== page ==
The Ethiopian Government’s Agricultural Transformation Agency (ATA) has just launched the Soil Health and Fertility Ethiopian Soil Information System based on the soil health surveillance methods developed by the Africa Soil Information Service, which is hosted by the CGIAR. Recognizing the lack of up-to-date and high resolution soil information in Ethiopia, the ATA Soils team will support the establishment of EthioSIS, ultimately creating the most detailed soil map of any country in the world. The team’s primary implementation partners include the Ethiopian National Soil Testing Center and the Africa Soil Information Service.
The soil mapping exercise will involve the collection, analysis, and cataloging of over 100,000 soil samples by multiple teams of soil researchers. The teams will travel to 97 sentinel sites all over the country, collect samples, and transport the soils to federal and regional labs for analysis. From there, Ethiopian scientists will develop soil maps using the most sophisticated techniques available, including soil infrared spectrometry and remote sensing.
The resultant high quality soil information will inform policies, interventions, and recommendations developed across Ethiopia, particularly those involving fertilizer, land use/degradation, and seed varieties. Instead of assuming soil types are consistent across large parts of Ethiopia, government officials, the academic community, non-profits organizations, and the private sector will work toward transforming the agriculture system with nuance and precision. The CGIAR, through the World Agroforestry Centre, is advising EthioSIS on soil sampling, processing and analysis procedures and the establishment of soil laboratories.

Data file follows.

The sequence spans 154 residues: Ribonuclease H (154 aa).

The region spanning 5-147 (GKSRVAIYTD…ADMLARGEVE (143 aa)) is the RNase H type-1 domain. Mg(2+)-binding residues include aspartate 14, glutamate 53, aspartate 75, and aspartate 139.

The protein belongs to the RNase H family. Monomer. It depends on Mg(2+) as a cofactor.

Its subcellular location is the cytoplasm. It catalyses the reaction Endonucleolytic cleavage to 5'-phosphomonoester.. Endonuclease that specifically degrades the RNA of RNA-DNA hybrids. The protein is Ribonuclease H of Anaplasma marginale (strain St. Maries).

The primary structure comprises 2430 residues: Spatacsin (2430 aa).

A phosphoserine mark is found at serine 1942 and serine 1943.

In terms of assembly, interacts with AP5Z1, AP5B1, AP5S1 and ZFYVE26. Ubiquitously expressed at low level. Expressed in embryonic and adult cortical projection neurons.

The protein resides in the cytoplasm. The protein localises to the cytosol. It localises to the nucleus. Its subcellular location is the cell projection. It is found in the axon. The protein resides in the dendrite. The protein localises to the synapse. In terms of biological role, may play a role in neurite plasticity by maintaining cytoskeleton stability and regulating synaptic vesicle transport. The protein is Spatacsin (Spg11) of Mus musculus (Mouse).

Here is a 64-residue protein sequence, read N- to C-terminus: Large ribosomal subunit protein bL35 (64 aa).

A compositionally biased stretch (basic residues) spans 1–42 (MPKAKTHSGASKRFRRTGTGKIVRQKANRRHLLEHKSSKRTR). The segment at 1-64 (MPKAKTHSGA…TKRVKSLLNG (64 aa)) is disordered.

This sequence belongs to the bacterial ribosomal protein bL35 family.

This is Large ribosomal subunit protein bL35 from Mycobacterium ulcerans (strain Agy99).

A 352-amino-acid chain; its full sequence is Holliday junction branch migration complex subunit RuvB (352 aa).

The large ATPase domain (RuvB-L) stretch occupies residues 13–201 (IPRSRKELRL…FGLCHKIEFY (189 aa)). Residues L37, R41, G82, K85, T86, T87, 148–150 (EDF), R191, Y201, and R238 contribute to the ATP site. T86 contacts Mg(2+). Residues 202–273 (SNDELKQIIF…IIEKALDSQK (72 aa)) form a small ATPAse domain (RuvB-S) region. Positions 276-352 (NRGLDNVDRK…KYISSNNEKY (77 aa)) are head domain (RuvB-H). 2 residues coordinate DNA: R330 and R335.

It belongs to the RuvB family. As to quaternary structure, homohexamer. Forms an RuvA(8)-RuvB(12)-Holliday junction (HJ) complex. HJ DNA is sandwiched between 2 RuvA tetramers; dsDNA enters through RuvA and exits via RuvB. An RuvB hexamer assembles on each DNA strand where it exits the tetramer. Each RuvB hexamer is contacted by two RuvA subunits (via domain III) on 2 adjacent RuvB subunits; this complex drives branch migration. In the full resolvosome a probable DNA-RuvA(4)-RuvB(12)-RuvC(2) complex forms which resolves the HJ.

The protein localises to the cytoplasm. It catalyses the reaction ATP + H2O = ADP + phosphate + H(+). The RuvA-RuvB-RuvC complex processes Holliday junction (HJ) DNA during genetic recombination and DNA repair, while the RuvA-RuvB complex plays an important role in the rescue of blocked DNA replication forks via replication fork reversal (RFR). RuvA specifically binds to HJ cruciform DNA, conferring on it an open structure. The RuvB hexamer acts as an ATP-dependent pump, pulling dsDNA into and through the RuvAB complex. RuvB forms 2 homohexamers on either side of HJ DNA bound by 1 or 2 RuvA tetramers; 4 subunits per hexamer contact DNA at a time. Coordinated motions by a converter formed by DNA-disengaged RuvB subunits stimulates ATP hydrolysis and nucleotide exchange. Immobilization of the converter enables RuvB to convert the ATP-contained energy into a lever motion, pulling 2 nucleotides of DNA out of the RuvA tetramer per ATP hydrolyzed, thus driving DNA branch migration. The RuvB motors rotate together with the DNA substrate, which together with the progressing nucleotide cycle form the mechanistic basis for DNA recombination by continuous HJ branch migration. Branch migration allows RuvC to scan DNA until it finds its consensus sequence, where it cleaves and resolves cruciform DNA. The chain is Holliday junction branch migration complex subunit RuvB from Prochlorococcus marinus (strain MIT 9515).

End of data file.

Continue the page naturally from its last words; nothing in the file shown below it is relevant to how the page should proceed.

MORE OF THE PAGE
World Bank’s Living Standards Measurement Study to pilot CGIAR soil monitoring methods
The World Bank’s Living Standards Measurement Study – Integrated Surveys on Agriculture, in a project funded by DFID, is to pilot CGIAR’s soil health monitoring methods based on rapid, low cost soil analytical methods based on infrared spectroscopy developed at the World Agroforestry Centre. The project will include testing handheld spectrometers for direct assessment of soil fertility in the field. Having panel samples of the soil of plots directly linked to a household survey will aid understanding of crop productivity among smallholders, as well as of the coping mechanisms adopted by farmers faced with deteriorating soil conditions.
CGIAR to contribute soil monitoring systems to a new Africa agricultural monitoring network
The Africa Monitoring System was launched in March 2012 with a $10 million grant from the Bill & Melinda Gates Foundation. The project is lead by Conservation International with the Council for Scientific and Industrial Research in South Africa and the Earth Institute, Columbia University. This tracking and diagnostic system aims to holistically monitor agricultural productivity, ecosystem health, and human health with near-real-time and multi-scale data into an open-access online dashboard that policy makers will be able to freely use and customize to inform smart decision making. The CGIAR, through the World Agroforestry Centre, will contribute to the design of soil health surveillance systems. The three-year project is expected to set the stage for a larger global-monitoring system.